The Safest and Most Dangerous Roads on New Year’s

Written by | Updated December 16, 2019
us map showing states with the most and fewest impaired driving deaths

Next to Mardi Gras, people consume the most drinks on average during the New Year’s holiday, with an average of 43.5% of the population binge drinking.1

SafeWise wants to help you ring in the New Year with class and grace, so we’re helping you get home safe. We’re giving away $10 Lyft vouchers to the first 100 people who register for our Safe Rides Home campaign.

Even if you don’t qualify for our voucher, you can still save yourself the $6,500 or more you’d spend on a DUI by instead hailing a ride from companies like Lyft, taking public transport, or asking a friend to be the designated driver.2

Our Safe Rides Home campaign promotes alternative forms of transportation, which on nights like New Year’s Eve are more than necessary for anyone having a drink or two. It’s smarter to avoid driving drunk than risk the consequences.

Between Christmas and New Year’s in 2018, there were 285 drunk-driving-related fatalities. And a total of 10,511 people were killed in drunk driving crashes, which accounts for a third of deaths on roads every year.3 These deaths are 100% preventable. 

States with the Most Drunk Driving Deaths

2019 Rank
1
2
3
4
5
6
7
8
9
10
State Impaired Driving Deaths per 100,000 2018 Rank
Montana 7.44 6
Wyoming 5.89 1
South Carolina 5.72 2
Mississippi 5.46 8
New Mexico 5.15 4
South Dakota 5.10 14
Alabama 5.03 5
Texas 5.01 7
Louisiana 4.64 10
Arkansas 4.45 9

Based on fatal crashes where the Blood Alcohol Concentration (BAC) level was .08+.

States with the Fewest Drunk Driving Deaths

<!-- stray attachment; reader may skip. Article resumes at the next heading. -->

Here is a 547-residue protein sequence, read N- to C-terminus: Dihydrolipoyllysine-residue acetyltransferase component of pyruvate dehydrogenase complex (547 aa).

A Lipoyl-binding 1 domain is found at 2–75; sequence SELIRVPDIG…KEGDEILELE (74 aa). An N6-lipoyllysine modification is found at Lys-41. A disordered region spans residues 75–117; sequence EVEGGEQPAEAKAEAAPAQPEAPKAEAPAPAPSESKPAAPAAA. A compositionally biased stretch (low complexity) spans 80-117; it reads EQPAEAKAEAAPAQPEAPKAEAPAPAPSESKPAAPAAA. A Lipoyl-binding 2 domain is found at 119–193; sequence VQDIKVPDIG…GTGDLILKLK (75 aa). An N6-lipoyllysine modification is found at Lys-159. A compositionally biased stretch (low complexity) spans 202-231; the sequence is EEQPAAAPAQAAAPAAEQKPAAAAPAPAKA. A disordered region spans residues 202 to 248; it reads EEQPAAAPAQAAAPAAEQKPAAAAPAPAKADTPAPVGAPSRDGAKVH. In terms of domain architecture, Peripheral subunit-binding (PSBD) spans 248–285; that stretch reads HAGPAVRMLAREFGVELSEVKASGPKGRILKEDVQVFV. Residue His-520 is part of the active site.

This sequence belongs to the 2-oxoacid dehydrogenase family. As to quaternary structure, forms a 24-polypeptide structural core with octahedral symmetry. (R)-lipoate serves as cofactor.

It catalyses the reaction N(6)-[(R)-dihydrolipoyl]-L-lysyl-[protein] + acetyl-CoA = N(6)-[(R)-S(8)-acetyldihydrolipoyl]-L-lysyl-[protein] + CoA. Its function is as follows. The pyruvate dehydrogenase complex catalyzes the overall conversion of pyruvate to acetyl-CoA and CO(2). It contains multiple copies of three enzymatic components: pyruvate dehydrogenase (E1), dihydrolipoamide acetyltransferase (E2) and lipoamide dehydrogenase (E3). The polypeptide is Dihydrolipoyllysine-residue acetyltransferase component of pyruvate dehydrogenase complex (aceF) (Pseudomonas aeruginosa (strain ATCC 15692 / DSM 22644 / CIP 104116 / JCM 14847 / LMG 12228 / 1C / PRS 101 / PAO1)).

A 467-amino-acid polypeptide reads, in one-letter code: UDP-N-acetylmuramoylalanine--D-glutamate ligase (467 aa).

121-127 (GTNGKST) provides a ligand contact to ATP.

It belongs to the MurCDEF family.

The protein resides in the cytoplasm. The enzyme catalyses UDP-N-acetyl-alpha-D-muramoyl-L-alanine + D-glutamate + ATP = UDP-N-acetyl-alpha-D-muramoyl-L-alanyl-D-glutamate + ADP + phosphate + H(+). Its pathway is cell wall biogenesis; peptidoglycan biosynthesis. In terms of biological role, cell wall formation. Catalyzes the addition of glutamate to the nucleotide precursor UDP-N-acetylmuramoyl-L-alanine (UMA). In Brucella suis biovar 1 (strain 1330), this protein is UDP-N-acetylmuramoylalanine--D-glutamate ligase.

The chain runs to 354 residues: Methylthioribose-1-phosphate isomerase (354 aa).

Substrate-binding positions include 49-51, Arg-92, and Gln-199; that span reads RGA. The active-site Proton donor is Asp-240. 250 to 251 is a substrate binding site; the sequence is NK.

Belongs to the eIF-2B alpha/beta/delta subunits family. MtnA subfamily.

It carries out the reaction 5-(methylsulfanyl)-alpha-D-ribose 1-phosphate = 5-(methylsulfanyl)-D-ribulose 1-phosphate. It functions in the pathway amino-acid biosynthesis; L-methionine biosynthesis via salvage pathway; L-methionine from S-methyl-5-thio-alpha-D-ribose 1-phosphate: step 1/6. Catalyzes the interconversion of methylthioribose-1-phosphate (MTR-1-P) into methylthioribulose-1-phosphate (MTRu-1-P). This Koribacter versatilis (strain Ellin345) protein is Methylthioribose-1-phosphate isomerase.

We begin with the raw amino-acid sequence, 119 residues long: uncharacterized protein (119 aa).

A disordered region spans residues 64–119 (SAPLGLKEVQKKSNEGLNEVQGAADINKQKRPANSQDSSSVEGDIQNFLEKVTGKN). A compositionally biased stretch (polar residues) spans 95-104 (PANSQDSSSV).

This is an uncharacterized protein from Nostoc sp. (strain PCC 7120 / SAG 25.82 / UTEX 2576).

2019 Rank
51
49
48
47
46
45
44
43
42
41
State Impaired Driving Deaths per 100,000 2018 Rank
District of Columbia 1.28 45
New Jersey 1.40 51
New York 1.57 50
Massachusetts 1.74 47
Minnesota 1.87 49
Rhode Island 1.89 30
Utah 1.93 48
Maryland 2.02 33
Washington 2.20 44
Vermont 2.40 38

Based on fatal crashes where the Blood Alcohol Concentration (BAC) level was .08+.

Drunk Driving in the Most Dangerous States

Since we last reported on the most dangerous states for impaired driving, a lot’s changed. We’ll catch you up on some of the more notable differences from the 2017 to 2018 data.

On the Right Track

The most significant improvement came from Kentucky, which previously ranked #13 for most dangerous but now sits better-than-average at #30. In another great leap towards safety, Rhode Island dropped in ranking from #30 to #46. Great job to both of these states for their significant improvement. 

(Remember, a lower-numbered ranking means a lower number of driving deaths).

The following states also saw notable improvements from 2017 to 2018:

  • North Dakota (#3 to #16)
  • West Virginia (#17 to #28) 
  • Maryland (#33 to #44)
  • Maine (#19 to #29)
  • Kansas (#22 to #31)

Slow Your Roll

Montana topped the list as the most dangerous state for impaired driving, going from #6 in 2017 to #1 in 2018.

But the biggest increase in dangerous driving came from New Hampshire, which increased in danger by 25 rankings. New Hampshire went from being one of the safest states for driving to worse than average. 

Alaska’s problem got worse too. The great northern state’s ranking rose from #34 in 2017 to #13 in 2018.  

The following states also saw a notable increase in drunk driving fatalities:

  • Oregon (#27 to #18)
  • South Dakota (#6 to #14)
  • Colorado (#31 to #26)
  • Iowa (#36 to #41)
  • Pennsylvania (#43 to #38)

What Else Did We Learn?